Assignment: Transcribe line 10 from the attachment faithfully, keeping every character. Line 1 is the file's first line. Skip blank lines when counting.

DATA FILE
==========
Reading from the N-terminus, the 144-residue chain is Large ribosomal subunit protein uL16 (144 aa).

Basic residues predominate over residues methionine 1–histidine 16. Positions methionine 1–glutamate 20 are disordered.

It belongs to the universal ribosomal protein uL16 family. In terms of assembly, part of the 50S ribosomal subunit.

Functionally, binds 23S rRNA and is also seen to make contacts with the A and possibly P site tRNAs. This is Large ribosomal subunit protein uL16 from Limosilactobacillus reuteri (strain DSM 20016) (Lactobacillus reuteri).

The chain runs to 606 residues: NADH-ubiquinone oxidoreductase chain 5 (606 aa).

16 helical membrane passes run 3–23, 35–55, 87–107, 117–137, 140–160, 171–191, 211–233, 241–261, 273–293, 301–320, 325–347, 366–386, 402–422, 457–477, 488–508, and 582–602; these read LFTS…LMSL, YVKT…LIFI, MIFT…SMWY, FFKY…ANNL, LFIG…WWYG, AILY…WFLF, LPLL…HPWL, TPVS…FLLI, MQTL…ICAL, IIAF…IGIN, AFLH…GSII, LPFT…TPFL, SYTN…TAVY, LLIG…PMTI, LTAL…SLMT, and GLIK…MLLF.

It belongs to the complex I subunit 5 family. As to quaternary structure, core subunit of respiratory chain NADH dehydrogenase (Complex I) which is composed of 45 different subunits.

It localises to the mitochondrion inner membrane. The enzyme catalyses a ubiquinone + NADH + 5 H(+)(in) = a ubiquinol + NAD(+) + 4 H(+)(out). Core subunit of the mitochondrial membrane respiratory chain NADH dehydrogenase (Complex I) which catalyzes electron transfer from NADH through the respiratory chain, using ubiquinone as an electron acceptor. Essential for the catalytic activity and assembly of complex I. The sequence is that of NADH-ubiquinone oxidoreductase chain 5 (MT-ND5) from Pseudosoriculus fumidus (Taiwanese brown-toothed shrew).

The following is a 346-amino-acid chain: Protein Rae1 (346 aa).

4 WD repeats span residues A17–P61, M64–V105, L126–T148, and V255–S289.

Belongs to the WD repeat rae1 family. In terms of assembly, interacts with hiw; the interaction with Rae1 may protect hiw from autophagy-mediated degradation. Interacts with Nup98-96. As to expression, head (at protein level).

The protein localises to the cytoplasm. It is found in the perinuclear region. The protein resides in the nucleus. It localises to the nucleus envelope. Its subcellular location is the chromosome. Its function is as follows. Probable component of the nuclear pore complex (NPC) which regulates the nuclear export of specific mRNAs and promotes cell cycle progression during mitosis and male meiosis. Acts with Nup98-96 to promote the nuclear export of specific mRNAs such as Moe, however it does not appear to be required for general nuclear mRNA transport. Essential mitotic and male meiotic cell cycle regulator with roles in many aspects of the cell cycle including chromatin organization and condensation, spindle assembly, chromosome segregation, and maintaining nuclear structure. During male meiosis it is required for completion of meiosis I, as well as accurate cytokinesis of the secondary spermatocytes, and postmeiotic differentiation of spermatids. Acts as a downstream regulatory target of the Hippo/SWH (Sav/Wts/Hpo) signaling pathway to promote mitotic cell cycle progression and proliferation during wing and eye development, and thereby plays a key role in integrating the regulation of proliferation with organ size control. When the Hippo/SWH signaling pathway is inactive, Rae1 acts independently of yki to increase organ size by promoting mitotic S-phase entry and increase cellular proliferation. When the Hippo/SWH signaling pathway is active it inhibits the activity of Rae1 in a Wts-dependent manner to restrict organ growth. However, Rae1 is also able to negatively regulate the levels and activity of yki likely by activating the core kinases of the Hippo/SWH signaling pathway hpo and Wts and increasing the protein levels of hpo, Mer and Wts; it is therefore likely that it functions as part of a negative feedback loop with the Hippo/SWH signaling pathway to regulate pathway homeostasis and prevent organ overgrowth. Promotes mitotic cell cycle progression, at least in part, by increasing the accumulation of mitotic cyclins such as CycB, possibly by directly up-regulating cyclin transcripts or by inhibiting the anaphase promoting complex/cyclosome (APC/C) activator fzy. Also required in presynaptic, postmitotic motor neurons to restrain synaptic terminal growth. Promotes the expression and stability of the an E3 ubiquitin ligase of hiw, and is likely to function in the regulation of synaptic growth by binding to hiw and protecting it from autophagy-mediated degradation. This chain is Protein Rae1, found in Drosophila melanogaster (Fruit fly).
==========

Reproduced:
4 WD repeats span residues A17–P61, M64–V105, L126–T148, and V255–S289.